October 7, 2014 at 5:59 PM

I will be there next Wednesday so I can tell you what is going on.

Personally, I think this is an odd move. Then again, I have had a fastpass+ for this ride for the last few months...

October 7, 2014 at 6:40 PM

$1.5 billion spent on magic bands and my magic plus. If Disney had spent a fraction of that on the parks instead, guests would not need to wait in lines for 2 hours. Everybody could visit their favorite attractions when they felt like it and as often as they felt like it. A vacation is supposed to be spontaneous and fun. Disney is removing the spontaneity and killing the fun. I hope the $1.5 billion spent on the magic band surveillance stealth marketing system was worth it.

October 7, 2014 at 8:33 PM

I'm loving all the hate and "I'll never go again" that's going on here. Thanks for making more room for me.

October 8, 2014 at 7:17 AM

I made the mistake of going there to ride that particular ride Monday. I was really mad early in the afternoon, when I sought to obtain a fastpass for this attraction, and was told, "Sorry! We're all out for today!" Epic fail, Disney.

October 8, 2014 at 7:45 AM

I don't mind waiting in line, as long as everybody else is too.

October 8, 2014 at 8:31 AM

"Despite their high attendance, the ride count at each park is less than half as much as DCA."

Anon makes a great point here. At DHS, there are six (6) FP+-eligible attractions. At EPCOT, there are ten (10) (including Maelstrom). At DAK, there are seven (7). While over at MK, there are 22. Taking people out of line of TSM has near catastrophic ripple effects in the rest of the park (as I write this, the current standby time for ToT is 60 minutes at a time of year when the average pre-lunch wait was typically 20-30 minutes). The issue with performing this test at TSM, is DHS has the smallest number of attractions to take up the slack, especially with the recent closing of the backstage tour. If they wanted to see how the FP+-only system would work, it should have been done for 7DMT or Soarin', where those parks have many other attractions to spread out the displaced guests. I can see the merits of tweaking the system, but the way this is being testing is extremely frustrating to guests, many of whom are using FP+ for the first time, even those who take annual pilgrimages to WDW (full implementation of the system occurred in January).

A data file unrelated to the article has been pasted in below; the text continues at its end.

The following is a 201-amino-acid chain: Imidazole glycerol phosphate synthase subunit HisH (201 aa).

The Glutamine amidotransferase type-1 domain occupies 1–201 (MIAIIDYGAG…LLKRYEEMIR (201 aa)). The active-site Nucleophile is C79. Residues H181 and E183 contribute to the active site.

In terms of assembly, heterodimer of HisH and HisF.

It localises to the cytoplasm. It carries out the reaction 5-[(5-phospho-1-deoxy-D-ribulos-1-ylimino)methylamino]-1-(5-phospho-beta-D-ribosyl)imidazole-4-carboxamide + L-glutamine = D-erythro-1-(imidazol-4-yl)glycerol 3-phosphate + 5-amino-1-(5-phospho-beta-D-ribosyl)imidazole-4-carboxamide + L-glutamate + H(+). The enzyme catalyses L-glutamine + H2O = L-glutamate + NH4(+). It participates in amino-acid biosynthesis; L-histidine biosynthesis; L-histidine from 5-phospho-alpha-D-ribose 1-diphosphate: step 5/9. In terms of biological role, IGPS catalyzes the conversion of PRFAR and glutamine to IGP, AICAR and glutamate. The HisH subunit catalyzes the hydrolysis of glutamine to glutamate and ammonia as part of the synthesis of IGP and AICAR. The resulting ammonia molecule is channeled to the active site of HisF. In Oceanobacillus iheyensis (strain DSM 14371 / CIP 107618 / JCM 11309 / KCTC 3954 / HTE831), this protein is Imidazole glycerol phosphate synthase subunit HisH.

I have my FP+ reservation for TSM in 3 weeks also, but who's to say that they're not going to run a similar test on another attraction the week that I'm there. Disney has not indicated any strategy to guests, who spend thousands of dollars and hours of time planning out their vacation. Tests like this not only annoy those who have taken the time to plan, but also now affect those who don't since a spontaneous guest cannot even walk up and stand in a line for the ride. If Disney really wants guests to plan out their stays through MyMagic+ as it appears, how do they expect guests to feel when they've developed a strategy to experience their favorite attractions only to have that be turned on its head by a spur of the moment Disney "test". Also, how can Disney say guests can experience the parks at their own pace, if they're now telling them they have to make a timed reservation for the park's must-see attraction. It would be one thing if the attraction were down, and I certainly applaud Disney for always being very up front with routine maintenance, but guests who expect to be able to ride a certain attraction in a certain way, and are now being prohibited just days before burning big bucks to walk through the gate. This move has taken many by surprise, even the most knowledgeable and frequent Disney visitors, and was never indicated by the parks as a future characteristic of the FP+ system.

October 8, 2014 at 8:27 AM

"Before they rolled it out, way back when, lines were really no longer than twenty minutes to about forty five minutes on the most popular attractions."

You obviously never went on a peak attendance day. I definitely recalling standing in 45-60+ minute lines for just about everything at EPCOT in the early-mid 90's before Disney rolled out the original FastPass system. TV shows (like the Simpsons) were notorious for making fun of the lines at WDW. Line lengths were a serious issue, and the original system gave guests the opportunity to essentially wait in 2 lines simultaneously. What has happened is that certain attractions that have high popularity and low capacity must keep the FP line moving, which is slowing the flow of standby guests onto the attraction. The issue is that Disney must continue to develop attractions to take the heat off the super-popular ones and/or increase the capacity of the slow-loaders. Instead of building something new (DHS hasn't had a truly new attraction in nearly a decade) or increasing the capacity of the uber-popular slow-loader (a second TSM ride system is rumored to be on the way), they are instead attempting to artificially limit demand by taking away the line and pushing guests to other attractions. This may work temporarily, but if this test continues (Anna and Elsa's "test" was supposed to be temporary too), guests will simply not bother going to DHS if they cannot land one of the coveted FP+ reservations for TSM.